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    Sharp blade, pressed fabric with sizing or starch & firm even pressure while cutting on a good hand strength day. On a bad day, I get out my Alto's Quilt Cut 2. That is exactly what it is made for. I don't have much luck using yardage in it but fat quarters & scraps work perfectly.

  15. #15
    Super Member sewwhat85's Avatar
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    it takes practice and some of my friends never could get it. Sharp blade and pressure on the ruler will help. Just cut what you are comfortable with and dont worry

  16. #16
    Super Member sewingladydi's Avatar
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    I starch and iron the fabrics together before I cut-seems to keep the fabric together better-no slipping. And I use the larger cutter

  17. #17
    Super Member feline fanatic's Avatar
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    I guess I have always been lucky. When cutting yardage I always go through 4 layers and never had a problem. It never occurred to me to do less because I always double fold my fabric for storage. Maybe it is because this is the way I have always cut?

  18. #18
    Super Member quiltsRfun's Avatar
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    The most I can stack is three and then I still have trouble. I usually don't stack more than two. It may take longer to cut but it's worth spending more time to be accurate.

  19. #19
    Super Member sewdarnbusy's Avatar
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    I never cut more than 4 layers... if you want it accurate, stick to 2 layers.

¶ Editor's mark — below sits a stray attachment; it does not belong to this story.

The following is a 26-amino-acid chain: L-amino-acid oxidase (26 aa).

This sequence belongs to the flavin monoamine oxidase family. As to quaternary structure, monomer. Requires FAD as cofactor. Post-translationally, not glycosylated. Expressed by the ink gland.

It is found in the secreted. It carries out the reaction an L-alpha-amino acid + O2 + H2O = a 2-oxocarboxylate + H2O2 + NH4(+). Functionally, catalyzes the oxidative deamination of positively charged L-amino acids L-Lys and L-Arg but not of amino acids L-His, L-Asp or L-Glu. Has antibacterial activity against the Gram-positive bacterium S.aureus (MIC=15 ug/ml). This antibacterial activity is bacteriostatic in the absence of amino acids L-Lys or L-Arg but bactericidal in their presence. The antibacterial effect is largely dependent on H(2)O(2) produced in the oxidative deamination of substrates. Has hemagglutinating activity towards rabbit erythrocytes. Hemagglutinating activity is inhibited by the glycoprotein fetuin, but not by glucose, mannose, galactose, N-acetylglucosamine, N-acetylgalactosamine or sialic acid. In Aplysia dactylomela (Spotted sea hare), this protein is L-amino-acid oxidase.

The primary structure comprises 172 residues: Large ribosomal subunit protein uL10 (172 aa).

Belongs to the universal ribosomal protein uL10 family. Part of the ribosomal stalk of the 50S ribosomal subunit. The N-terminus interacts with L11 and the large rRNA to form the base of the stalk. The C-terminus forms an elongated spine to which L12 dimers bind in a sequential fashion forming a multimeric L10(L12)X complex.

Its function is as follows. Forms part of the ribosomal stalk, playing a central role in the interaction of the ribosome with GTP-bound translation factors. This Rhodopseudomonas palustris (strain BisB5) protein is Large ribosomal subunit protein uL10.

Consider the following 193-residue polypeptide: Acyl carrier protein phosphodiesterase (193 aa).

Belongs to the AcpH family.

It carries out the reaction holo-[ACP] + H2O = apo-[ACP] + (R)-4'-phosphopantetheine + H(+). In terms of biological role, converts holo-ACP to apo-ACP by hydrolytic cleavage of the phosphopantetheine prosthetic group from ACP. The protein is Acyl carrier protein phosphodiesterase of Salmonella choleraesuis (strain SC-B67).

20. #20
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    it is also important to line up for your cuts on the same side of the lines. Are you using the lines on the cutting mat. If so this is not always accurate. Be sure and have some grippers on your ruler so it won't slip. cut a section and then holding the ruler securely inch worm your hands up so the cut won't slip. I find that the last 1/2" sometimes slips so do carefully. And regardless of what the pattern says - only cut what you can accurately manage.

  21. #21
    Junior Member SandyQuilter's Avatar
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    Only stack two at a time. While some quilters stack more layers, the lower two tend to shift. Shifting only a few threads will throw off your sizing. AND that is important to having accurate patches. Adding several threads across a quilt will magnify the size of the blocks. And because of bias, the enlargement is not necessarily the same around all edges of any patch. So it's more accurate to limit the number of fabric layers.

    Sandy

  22. #22
    Super Member Central Ohio Quilter's Avatar
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    I have never cut more than 2 layers at a time. I could not imagine getting really accurate cuts with any more.

  23. #23
    Senior Member carolstickelmaier's Avatar
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    If you are not on a firm surface you will get a "wonky" cut. I learned the hard way when I cut a "stack" on my drapery pinning table with horse hair padding..The rest of the responses are good ones also

  24. #24
    Super Member pumpkinpatchquilter's Avatar
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    I think the trick is a combination of good pressing, a little starch or best press, careful stacking, a nice sharp rotary blade and a good and accurate ruler (Creative Grids is just one of the brands I really like right now). I usually don't stack more than 3 layers at a time, but know ladies who bravely stack 4. I find even with a new blade you can get some skipping and wonky edges with 4 layers. ;) Good luck to you!

  25. #25
    Senior Member Moon Holiday's Avatar
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    Two things that really helped me: Spray starch the fabric and stack them together while they are slightly damp, then press (not iron) them dry.
    Whenever I want to cut several layers of fabric at one time, if I starch and stack this way, the fabric doesn't shift. And of course, be sure you have a good blade in your rotary cutter.